Honestly, I never thought myself as much of a caregiver. Yes, I loved my ministry as a mom and wife, but that was in my wheelhouse. I was MADE for it!

Yet, God chose to stretch me.

In 2001, an elderly couple asked me and my husband to be their medical guardians. Their only child had been killed in 1997 at the age of 40. So, they chose us and we chose them. From that moment on, we were their ‘Smith kids.’

We sailed along for several years…no major hiccups. Even in their mid-70s, they were able to take care of themselves. I stayed in the wings, taking them to appointments, knowing their medical issues but leaving it up to them.

Then, in 2009, Mrs. Roberson was diagnosed with colorectal cancer. The stretching I spoke of earlier, this is where it starts. The decision was made to fight it.  Since I’m a cancer survivor (that actually came in handy!), I knew the lingo and the cancer community in Lubbock. The race was on. Chemo, radiation, surgeries, colostomy, and the devastating side effects of all that. They looked to me for strength, guidance, and hands-on care.

Mr. Roberson wasn’t in good physical condition, so I learned quickly to love even though my flesh was saying ‘no’ when treating the chemo side effects and changing a colostomy bag. I learned to fight for her because, frankly, the elderly are often ignored. When I thought I had reached my limit I would rely on Psalm 71:9:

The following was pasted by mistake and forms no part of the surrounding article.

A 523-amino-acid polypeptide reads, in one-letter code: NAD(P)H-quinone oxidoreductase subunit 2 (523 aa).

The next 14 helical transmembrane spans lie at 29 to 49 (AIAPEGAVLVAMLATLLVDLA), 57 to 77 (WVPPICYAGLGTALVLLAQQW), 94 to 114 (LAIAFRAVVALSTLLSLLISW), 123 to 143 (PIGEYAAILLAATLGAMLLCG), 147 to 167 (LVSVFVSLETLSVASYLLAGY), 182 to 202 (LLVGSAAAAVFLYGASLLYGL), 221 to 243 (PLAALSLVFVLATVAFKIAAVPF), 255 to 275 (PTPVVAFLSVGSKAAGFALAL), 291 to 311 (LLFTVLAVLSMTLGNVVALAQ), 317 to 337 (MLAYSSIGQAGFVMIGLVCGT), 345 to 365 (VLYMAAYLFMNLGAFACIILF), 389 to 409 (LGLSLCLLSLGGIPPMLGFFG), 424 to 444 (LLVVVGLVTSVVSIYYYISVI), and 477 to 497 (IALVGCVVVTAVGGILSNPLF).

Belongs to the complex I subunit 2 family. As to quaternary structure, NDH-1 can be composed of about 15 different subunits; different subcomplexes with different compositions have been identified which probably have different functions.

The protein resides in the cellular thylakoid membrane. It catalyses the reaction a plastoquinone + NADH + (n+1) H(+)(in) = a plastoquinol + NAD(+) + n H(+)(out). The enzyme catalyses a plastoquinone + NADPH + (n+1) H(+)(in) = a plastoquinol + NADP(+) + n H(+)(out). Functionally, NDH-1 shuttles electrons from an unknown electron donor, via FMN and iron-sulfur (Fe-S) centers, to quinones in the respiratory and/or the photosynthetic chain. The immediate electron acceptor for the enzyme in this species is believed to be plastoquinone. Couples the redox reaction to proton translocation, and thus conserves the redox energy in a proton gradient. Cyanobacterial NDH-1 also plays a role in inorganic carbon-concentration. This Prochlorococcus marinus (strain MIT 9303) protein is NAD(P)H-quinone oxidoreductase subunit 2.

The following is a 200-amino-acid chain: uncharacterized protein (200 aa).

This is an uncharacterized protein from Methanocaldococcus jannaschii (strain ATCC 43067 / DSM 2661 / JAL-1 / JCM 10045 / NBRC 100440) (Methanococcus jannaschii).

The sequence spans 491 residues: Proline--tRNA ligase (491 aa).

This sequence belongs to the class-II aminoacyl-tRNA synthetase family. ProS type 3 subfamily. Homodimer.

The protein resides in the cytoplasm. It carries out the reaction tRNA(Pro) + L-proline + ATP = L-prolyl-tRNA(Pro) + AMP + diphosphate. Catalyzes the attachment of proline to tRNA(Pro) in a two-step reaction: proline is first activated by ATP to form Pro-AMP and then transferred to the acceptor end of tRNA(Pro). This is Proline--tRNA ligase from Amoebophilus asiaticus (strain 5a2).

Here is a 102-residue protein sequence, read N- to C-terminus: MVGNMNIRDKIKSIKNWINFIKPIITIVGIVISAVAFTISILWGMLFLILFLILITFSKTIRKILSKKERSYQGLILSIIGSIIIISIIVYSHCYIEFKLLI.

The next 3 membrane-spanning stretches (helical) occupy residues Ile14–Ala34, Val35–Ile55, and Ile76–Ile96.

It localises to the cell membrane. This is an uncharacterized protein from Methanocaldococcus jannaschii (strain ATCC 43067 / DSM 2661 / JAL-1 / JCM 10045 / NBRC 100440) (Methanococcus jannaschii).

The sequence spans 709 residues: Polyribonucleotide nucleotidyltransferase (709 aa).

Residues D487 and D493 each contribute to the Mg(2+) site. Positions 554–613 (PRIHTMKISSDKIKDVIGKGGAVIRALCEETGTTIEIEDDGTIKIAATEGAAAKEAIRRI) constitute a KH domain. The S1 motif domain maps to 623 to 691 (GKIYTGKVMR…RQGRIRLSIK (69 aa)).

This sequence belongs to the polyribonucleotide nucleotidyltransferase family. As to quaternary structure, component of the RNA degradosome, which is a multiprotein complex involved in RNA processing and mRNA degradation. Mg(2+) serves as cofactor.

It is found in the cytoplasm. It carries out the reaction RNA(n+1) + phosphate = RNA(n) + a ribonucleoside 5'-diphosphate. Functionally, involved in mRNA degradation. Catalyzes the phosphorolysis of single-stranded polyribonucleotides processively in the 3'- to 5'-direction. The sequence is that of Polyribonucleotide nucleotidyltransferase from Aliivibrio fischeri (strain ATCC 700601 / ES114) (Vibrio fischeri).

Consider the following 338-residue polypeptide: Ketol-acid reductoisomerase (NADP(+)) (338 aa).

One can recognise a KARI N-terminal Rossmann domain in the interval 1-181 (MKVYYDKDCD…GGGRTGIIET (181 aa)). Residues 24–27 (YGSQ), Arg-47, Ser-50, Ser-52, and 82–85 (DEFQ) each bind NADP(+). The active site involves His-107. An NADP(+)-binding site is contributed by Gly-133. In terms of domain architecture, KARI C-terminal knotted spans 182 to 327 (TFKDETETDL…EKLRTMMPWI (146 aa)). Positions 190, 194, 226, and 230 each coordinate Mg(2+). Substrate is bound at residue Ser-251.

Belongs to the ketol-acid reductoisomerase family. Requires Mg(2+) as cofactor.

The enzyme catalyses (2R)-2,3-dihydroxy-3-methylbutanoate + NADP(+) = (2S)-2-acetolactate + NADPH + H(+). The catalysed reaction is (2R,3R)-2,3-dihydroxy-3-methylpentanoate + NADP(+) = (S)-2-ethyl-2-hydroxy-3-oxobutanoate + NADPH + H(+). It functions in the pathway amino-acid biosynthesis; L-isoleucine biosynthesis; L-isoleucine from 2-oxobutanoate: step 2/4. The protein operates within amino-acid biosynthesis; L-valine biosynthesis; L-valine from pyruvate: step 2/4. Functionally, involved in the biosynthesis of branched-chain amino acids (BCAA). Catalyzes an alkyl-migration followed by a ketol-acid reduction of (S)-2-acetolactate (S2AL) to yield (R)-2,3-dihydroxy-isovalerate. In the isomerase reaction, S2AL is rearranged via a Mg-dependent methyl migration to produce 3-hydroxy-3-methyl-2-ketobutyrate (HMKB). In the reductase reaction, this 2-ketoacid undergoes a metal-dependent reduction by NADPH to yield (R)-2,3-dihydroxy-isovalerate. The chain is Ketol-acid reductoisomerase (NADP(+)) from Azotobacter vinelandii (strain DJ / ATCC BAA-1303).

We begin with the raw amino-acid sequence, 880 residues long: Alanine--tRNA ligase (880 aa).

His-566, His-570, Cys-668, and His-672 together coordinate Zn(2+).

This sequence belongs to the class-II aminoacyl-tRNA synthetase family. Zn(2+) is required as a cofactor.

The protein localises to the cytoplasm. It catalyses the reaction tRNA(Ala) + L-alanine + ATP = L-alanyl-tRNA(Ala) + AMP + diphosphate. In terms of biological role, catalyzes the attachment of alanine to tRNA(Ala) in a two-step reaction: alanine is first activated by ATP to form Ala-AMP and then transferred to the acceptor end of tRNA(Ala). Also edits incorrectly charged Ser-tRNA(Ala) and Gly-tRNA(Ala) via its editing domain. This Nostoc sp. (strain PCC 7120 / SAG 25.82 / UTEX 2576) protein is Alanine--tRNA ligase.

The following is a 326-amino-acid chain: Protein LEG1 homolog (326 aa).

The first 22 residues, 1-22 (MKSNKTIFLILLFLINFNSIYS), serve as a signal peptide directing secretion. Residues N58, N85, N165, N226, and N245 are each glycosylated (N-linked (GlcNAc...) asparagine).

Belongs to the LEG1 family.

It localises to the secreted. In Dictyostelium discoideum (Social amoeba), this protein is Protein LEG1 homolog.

Do not cast me away when I’m old;  do not forsake me when my strength is gone.

Mrs. Roberson died in 2012. I had promised her she wouldn’t die alone, and that I would take care of Mr. Roberson. I kept those promises. I learned so much from her graciousness and strength in the battle. 

Mr. Roberson never left the nursing home after her death. Battling years of obesity, a bad heart, old and worn out joints that left him in agony, a slight addiction to pain meds, and many other issues…it often proved too much. Hard decisions legally fell to me and my husband. Decisions that were made somewhat easier by the promises we had made to Mr. Roberson: he wouldn’t die hurting, he wouldn’t die alone, and we would take care of him and fight for him.

He died this last November.

I’m so happy to have allowed myself to care for them. We were related by choice, not blood. After we had chosen each other as family, I came across this scripture in my prayers:

If anyone doesn’t provide for their family, he has denied his faith and is worse than an unbeliever.

1 Timothy 5:8

I was created in part to take care of those two old people.  I see now that by allowing God to use me in ways that were so uncomfortable, He taught me humility and compassion. He taught me to get over myself and my hang-ups and discomfort with sickness and disease and death. The lesson is to love with unflinching compassion.

This post was written by Deborah Smith. To read more about her, click here.